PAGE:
'Atlantic' editor Goldberg battled sexism charges after saying men more qualified writers than women

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Jeffrey Goldberg, the embattled “The Atlantic” magazine editor-in-chief now facing questions about his journalistic judgement for his use of anonymous sources attacking President Trump, also battled sexism charges last year after he said that men are more qualified than women to write magazine cover story articles.

A growing list of government heavyweights traveling with President Trump in 2018 as well as official Navy documents rebut Goldberg’s anonymously sourced claims about President Trump skipping a visit to an American military cemetery in France.

After an interview last year with the NiemanLab at Harvard University, Goldberg drew fire from female journalists for these reported remarks:

GOLDBERG: It’s really, really hard to write a 10,000-word cover story. There are not a lot of journalists in America who can do it. The journalists in America who do it are almost exclusively white males. What I have to do — and I haven’t done this enough yet — is again about experience versus potential. You can look at people and be like, well, your experience is writing 1,200-word pieces for the web and you’re great at it, so good going!

That’s one way to approach it, but the other way to approach it is, huh, you’re really good at this and you have a lot of potential and you’re 33 and you’re burning with ambition, and that’s great, so let us put you on a deliberate pathway toward writing 10,000-word cover stories. It might not work. It often doesn’t. But we have to be very deliberate and efficient about creating the space for more women to develop that particular journalistic muscle.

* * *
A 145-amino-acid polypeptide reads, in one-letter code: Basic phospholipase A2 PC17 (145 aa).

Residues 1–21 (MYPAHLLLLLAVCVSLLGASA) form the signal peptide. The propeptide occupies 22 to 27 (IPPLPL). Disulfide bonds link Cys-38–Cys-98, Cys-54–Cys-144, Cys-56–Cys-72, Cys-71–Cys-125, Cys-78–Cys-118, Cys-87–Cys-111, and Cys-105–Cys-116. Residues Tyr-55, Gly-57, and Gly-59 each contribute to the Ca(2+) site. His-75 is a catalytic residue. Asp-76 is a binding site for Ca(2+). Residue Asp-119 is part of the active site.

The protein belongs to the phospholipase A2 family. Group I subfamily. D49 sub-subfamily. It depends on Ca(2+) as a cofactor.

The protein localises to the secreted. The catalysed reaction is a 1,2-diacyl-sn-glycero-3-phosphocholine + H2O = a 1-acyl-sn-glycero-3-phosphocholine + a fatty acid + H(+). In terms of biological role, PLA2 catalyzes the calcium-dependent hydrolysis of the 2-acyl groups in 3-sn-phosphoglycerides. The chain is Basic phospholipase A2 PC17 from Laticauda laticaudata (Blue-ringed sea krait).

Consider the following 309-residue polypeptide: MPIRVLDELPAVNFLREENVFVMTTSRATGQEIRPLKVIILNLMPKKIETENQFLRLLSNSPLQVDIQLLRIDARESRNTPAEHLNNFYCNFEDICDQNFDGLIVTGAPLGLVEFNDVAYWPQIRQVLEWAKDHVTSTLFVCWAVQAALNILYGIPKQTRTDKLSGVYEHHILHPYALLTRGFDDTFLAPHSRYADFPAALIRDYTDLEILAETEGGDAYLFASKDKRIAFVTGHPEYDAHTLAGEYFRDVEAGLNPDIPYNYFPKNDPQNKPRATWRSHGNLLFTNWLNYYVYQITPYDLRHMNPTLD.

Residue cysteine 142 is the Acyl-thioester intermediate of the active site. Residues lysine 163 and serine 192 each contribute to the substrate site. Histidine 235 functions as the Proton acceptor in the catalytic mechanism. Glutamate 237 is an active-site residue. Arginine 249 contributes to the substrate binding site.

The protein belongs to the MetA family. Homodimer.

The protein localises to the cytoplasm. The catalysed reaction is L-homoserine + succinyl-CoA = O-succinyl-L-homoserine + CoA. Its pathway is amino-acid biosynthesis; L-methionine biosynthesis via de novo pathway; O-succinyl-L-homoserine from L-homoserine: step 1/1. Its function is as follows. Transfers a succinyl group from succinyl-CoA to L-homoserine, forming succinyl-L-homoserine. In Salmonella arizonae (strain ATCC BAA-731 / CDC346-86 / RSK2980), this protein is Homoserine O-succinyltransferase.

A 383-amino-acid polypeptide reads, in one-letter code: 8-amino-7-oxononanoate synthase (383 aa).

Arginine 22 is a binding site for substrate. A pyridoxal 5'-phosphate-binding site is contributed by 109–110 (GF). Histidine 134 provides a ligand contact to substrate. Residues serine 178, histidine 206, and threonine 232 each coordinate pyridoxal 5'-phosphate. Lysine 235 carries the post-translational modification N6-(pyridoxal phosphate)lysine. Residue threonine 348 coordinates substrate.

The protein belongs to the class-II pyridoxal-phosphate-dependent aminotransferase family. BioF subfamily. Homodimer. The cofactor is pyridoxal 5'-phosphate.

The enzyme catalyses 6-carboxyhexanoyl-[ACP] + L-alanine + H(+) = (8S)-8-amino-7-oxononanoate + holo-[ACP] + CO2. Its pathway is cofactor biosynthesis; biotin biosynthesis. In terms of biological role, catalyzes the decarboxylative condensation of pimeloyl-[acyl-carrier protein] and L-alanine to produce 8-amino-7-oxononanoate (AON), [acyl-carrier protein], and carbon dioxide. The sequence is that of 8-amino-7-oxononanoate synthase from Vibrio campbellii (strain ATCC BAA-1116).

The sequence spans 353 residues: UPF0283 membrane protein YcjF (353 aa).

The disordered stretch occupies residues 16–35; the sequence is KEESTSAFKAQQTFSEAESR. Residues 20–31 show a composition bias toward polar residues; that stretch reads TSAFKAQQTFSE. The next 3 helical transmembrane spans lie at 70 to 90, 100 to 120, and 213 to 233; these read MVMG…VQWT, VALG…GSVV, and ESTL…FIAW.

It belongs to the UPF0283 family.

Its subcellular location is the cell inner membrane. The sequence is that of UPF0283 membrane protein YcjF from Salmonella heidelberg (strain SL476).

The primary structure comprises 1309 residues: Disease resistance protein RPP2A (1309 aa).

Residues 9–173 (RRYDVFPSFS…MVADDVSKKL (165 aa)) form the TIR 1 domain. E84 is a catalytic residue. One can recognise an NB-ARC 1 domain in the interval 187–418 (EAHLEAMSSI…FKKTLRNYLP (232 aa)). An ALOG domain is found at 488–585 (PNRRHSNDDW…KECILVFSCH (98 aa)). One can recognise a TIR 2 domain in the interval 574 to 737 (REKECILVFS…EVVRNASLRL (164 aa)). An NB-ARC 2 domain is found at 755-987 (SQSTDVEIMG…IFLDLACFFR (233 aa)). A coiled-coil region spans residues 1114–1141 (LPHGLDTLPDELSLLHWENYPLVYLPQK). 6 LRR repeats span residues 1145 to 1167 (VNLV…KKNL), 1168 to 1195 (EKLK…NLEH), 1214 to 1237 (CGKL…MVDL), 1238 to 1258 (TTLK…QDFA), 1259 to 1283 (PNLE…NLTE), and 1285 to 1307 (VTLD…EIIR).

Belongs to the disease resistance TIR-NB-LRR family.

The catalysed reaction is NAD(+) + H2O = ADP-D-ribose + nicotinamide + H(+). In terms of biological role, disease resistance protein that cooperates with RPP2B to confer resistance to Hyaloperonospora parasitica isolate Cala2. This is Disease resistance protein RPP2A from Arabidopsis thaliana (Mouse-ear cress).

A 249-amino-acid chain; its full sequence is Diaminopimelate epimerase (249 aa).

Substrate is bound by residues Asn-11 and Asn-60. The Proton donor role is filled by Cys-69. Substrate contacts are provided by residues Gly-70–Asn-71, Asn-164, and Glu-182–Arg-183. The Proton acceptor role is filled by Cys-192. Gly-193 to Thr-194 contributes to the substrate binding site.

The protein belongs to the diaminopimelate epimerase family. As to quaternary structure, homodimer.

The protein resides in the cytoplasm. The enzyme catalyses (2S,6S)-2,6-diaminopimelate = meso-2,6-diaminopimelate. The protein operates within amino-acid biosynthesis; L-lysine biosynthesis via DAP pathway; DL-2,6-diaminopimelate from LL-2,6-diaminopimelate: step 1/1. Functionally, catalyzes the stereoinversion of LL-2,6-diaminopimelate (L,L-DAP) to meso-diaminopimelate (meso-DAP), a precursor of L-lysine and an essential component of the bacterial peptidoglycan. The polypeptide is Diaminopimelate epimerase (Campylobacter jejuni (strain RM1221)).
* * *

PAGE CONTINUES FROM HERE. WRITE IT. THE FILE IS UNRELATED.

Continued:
Many female writers, Laura McGann, politics editor for Vox, strongly disagreed with Goldberg and criticized him and his response following the release of his interview.

“It’s difficult to take this position seriously since there are obviously lots of women and people of color who already have the particular journalistic muscle required to write excellent longform nonfiction, as evidenced by the fact there are lots of women and people of color doing it all across America, including for the Atlantic!” McGann wrote. “The most charitable view here is that Goldberg was thinking about how to create a pipeline of diverse future talent for the Atlantic. (Executive editor Adrienne LaFrance put it this way.)

But instead of attempting to explain or offer some context, Goldberg responded to critics by claiming [Harvard’s Laura Hazard] Owen misquoted him. He even said that he had requested a correction. But Goldberg had not asked for a correction, and the Atlantic does not plan to ask for one, either, a publicist confirmed to Vox. Goldberg did not even speak with Owen before he sent the tweet claiming he had asked for a correction. She tweeted, ‘I was blindsided by those comments.’ Owen recorded the interview and stands by the quotes, and Vox has confirmed this.”

Goldberg did not respond to a request for a written comment from Just the News on whether his remarks about female writers could be due to the fact that he believes men are more likely to use anonymous sources than women and thus are worse magazine writers.